SQL Server stores some of your organization’s most important data, so recovering in the event of a devastating failure -- like that of the hardware itself -- is crucial. Clustering, log shipping and database mirroring offer SQL Server data protection against a server failure. But there is still the opportunity for lost data -- the equivalent of a few minutes’ work or, depending on what you’ve built, much, much more. Today many organizations are looking for faster recovery options that provide less, or even zero, loss of data.
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One increasingly popular SQL Server recovery technology is the lossless, disk-based backup system. Offered by a variety of vendors, it often works below SQL Server, at the Windows operating system level. Essentially, a locally installed agent monitors for changes to individual disk blocks, collects the changed blocks and sends them to a backup server. The backup server typically compresses and deduplicates the data, and then writes it to its own disk storage. By tracking which blocks change at any given point in time, the backup server can reconstruct the entire SQL Server disk image from any precise moment.
This technique provides two SQL Server recovery models: First, by bringing back the disk image you can access older data and use it to roll back changes without having to resort to slower backup tapes. Second, in the event of a total server failure, the backup server’s most recent disk image can be used to quickly construct a new server -- even inside a virtual machine (VM) -- a useful technique for whole-site disaster recovery. Some vendors in this particular space even offer “streaming recovery,” which gets you back up and running in just a few minutes; data is restored from the backup server to your recovery server in a stream of data over a longer period of time.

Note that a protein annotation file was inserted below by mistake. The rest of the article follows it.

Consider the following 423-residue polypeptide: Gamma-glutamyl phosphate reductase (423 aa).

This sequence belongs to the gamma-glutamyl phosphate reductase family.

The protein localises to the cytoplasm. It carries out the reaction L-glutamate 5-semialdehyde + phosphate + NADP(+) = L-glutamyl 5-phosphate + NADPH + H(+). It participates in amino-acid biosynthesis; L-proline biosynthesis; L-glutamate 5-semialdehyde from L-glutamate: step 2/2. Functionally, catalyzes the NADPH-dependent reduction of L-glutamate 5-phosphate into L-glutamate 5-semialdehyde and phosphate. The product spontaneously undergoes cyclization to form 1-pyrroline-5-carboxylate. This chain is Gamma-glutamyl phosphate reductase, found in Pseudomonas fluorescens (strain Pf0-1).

Another lossless SQL Server recovery technique takes advantage of our growing uses of virtualization. With virtualization-based recovery, SQL Server runs in two identical VMs, each running on separate virtualization hosts. Each VM is synchronized in real time, meaning that the memory, processor and possibly even the virtual disk are all in lockstep on both hosts. If a single VM or host fails, the other simply keeps right on processing with no switchover time.
Because SQL Server is such a great user of multiple processors, this recovery technique works best when it supports multiprocessor synchronization. A cleverly designed system can even support really complex failure scenarios. For example, suppose that one virtualization host loses its network connection and the other loses its disk file. Combined, the two can still function as a single server, utilizing the surviving network connection and synchronizing disk state from the machine with the healthy disk. Note that this virtualization approach doesn’t help with damaged or improperly changed data, but it does work well as a high-availability adjunct to a real-time, block-based backup system.
SQL Server’s own availability and recovery options continue to improve. In the upcoming 2012 release, SQL Server’s database mirroring grows up, becoming a true clustering system built upon Windows Cluster Services. This technology provides increasingly sophisticated availability options right in SQL Server, and can be deployed across hosts in organizations moving toward virtualization.
SQL Server’s native weak point is its inability to quickly recover a database to a specific point in time. While transaction log backups can be used to do that, it typically requires a separate copy of the database and a bit more work -- and the expertise of a database administrator -- than a third-party disk block-based recovery system.
Whatever your data recovery goals, the technologies are out there to meet them. Don’t be afraid to look outside of SQL Server’s native capabilities; Microsoft knows that it can’t meet every organization’s needs right out of the box and has built a solid and extensible platform for third parties to help meet your specific SQL Server data protection requirements and goals.
ABOUT THE AUTHOR
Don Jones is a co-founder of Concentrated Technology LLC, the author of more than 30 books on IT and a speaker at technical conferences worldwide. He can be reached through his website at www.ConcentratedTech.com.